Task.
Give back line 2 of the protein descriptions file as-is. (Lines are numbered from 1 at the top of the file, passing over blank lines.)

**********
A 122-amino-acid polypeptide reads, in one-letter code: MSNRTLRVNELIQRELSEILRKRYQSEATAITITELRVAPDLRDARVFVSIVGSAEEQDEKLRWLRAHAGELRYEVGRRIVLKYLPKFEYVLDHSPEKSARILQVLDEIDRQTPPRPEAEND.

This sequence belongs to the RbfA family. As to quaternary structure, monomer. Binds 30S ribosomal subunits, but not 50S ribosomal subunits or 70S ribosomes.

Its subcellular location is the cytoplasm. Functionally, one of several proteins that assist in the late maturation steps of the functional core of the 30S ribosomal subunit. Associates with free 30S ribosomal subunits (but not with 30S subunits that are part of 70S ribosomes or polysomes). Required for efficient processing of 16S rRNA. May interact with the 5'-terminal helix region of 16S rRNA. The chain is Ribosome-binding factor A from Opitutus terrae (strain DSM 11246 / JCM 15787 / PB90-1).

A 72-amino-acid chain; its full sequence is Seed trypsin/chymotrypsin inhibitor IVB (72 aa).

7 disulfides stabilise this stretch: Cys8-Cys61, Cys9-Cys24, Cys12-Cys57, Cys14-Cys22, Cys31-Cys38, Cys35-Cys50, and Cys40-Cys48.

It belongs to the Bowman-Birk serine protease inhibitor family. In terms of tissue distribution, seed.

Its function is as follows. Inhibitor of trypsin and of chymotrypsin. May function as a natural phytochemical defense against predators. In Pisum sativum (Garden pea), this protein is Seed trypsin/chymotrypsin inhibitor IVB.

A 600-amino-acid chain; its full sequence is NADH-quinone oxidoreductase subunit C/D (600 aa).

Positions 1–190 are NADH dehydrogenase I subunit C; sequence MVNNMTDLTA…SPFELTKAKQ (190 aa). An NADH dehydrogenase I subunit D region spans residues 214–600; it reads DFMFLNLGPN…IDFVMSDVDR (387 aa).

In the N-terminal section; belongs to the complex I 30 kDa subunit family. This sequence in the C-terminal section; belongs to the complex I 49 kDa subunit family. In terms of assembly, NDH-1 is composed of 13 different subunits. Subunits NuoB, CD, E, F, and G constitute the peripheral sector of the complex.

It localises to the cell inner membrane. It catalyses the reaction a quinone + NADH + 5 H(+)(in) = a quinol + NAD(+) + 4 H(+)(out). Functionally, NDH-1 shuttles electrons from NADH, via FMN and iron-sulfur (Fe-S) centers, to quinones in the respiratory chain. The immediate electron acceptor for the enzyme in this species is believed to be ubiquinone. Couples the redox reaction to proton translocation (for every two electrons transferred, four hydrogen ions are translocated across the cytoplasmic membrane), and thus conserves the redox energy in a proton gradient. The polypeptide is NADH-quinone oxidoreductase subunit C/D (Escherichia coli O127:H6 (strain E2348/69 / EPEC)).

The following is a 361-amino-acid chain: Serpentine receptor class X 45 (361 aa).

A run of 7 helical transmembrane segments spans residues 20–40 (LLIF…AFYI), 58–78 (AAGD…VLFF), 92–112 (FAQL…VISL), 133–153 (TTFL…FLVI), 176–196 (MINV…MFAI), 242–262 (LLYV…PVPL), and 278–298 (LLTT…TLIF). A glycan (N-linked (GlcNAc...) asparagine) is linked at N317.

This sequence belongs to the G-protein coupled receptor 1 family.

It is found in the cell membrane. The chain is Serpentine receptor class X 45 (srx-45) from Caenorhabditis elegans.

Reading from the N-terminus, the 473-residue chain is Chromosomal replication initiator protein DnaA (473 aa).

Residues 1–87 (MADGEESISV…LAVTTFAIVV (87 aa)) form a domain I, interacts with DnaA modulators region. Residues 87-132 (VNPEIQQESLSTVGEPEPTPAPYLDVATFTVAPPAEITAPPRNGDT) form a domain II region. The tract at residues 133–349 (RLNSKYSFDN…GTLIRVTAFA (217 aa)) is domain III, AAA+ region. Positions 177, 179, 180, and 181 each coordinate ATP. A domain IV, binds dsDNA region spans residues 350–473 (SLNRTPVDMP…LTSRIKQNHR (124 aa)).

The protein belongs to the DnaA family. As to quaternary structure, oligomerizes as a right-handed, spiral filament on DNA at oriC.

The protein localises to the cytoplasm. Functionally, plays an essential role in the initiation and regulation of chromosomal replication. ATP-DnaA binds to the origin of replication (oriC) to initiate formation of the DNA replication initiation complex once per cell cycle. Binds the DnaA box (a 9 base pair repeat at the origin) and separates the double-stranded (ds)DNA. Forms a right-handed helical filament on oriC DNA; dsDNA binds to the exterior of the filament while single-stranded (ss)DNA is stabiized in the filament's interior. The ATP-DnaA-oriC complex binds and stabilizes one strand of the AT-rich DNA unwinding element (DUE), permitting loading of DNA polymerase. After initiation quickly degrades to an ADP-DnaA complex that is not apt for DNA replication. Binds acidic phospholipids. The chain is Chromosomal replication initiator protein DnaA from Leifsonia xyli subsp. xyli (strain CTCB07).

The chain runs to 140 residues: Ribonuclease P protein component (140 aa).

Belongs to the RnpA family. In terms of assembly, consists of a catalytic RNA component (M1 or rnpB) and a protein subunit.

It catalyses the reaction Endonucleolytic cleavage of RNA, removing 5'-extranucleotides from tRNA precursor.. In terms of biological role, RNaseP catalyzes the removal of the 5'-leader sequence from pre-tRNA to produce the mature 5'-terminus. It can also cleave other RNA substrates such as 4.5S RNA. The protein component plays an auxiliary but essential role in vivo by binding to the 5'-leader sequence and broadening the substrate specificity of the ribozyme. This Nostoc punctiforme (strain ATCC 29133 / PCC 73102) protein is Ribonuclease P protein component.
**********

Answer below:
This sequence belongs to the RbfA family. As to quaternary structure, monomer. Binds 30S ribosomal subunits, but not 50S ribosomal subunits or 70S ribosomes.